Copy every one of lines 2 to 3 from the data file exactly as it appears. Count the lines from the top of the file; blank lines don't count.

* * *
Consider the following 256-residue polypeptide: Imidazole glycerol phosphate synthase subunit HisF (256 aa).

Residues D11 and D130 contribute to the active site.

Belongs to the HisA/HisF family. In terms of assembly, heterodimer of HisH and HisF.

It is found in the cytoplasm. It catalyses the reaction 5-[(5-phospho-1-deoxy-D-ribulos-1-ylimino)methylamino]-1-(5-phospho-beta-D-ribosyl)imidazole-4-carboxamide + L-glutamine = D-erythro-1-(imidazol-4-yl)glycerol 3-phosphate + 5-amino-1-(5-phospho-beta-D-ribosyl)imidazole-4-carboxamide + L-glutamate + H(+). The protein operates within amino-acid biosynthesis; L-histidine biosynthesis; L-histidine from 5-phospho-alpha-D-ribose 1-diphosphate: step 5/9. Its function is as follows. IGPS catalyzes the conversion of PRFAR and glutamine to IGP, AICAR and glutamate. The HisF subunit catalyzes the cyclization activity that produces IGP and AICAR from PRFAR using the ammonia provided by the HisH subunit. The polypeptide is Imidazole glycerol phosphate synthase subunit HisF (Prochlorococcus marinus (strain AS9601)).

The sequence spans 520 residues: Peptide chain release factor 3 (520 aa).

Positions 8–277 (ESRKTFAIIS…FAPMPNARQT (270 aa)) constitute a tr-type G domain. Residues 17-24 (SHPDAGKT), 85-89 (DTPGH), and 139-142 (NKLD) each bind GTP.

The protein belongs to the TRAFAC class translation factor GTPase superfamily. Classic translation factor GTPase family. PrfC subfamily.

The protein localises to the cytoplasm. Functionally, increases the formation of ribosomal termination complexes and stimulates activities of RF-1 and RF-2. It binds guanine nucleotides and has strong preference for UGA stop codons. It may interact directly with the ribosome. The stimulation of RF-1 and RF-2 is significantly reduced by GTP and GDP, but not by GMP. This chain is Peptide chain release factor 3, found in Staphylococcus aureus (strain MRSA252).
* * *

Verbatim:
Residues D11 and D130 contribute to the active site.

Belongs to the HisA/HisF family. In terms of assembly, heterodimer of HisH and HisF.